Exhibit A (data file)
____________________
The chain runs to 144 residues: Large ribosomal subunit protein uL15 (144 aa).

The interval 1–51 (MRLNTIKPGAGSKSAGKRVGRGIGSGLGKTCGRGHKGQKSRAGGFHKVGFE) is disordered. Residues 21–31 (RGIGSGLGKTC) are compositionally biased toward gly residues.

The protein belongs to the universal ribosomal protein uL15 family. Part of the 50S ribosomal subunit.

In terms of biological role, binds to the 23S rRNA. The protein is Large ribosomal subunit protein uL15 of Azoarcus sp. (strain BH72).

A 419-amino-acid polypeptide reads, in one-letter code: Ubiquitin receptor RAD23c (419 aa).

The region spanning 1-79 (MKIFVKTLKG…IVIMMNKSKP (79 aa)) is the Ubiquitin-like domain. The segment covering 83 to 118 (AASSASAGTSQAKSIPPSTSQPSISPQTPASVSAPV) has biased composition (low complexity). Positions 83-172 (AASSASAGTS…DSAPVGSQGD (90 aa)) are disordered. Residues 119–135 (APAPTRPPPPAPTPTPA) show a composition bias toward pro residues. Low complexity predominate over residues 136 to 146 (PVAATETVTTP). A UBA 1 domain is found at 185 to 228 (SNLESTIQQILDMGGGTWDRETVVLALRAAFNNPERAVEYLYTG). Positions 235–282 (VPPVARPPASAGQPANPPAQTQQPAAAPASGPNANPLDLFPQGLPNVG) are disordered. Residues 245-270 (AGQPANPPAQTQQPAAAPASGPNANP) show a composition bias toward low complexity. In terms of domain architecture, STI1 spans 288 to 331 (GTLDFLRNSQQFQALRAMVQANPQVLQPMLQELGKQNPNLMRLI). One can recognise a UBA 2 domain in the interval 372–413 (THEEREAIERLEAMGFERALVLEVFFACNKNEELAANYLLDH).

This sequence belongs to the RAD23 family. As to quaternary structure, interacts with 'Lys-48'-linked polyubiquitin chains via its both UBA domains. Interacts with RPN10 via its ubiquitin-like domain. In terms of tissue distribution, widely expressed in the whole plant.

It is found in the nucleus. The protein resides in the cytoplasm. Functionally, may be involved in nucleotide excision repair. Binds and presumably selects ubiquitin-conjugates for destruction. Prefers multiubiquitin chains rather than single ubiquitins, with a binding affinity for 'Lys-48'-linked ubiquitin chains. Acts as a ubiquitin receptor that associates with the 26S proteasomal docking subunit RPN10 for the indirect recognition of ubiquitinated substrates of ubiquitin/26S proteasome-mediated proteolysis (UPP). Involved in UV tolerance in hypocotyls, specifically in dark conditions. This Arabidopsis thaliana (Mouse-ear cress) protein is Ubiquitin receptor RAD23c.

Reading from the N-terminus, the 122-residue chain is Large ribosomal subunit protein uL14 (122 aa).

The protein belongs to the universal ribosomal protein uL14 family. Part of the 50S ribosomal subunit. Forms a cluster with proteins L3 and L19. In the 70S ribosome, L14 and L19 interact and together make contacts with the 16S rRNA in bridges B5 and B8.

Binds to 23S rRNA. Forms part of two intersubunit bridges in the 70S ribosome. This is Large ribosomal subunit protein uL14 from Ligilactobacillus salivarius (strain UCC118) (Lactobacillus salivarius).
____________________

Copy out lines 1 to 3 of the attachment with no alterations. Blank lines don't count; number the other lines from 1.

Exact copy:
The chain runs to 144 residues: Large ribosomal subunit protein uL15 (144 aa).

The interval 1–51 (MRLNTIKPGAGSKSAGKRVGRGIGSGLGKTCGRGHKGQKSRAGGFHKVGFE) is disordered. Residues 21–31 (RGIGSGLGKTC) are compositionally biased toward gly residues.

The protein belongs to the universal ribosomal protein uL15 family. Part of the 50S ribosomal subunit.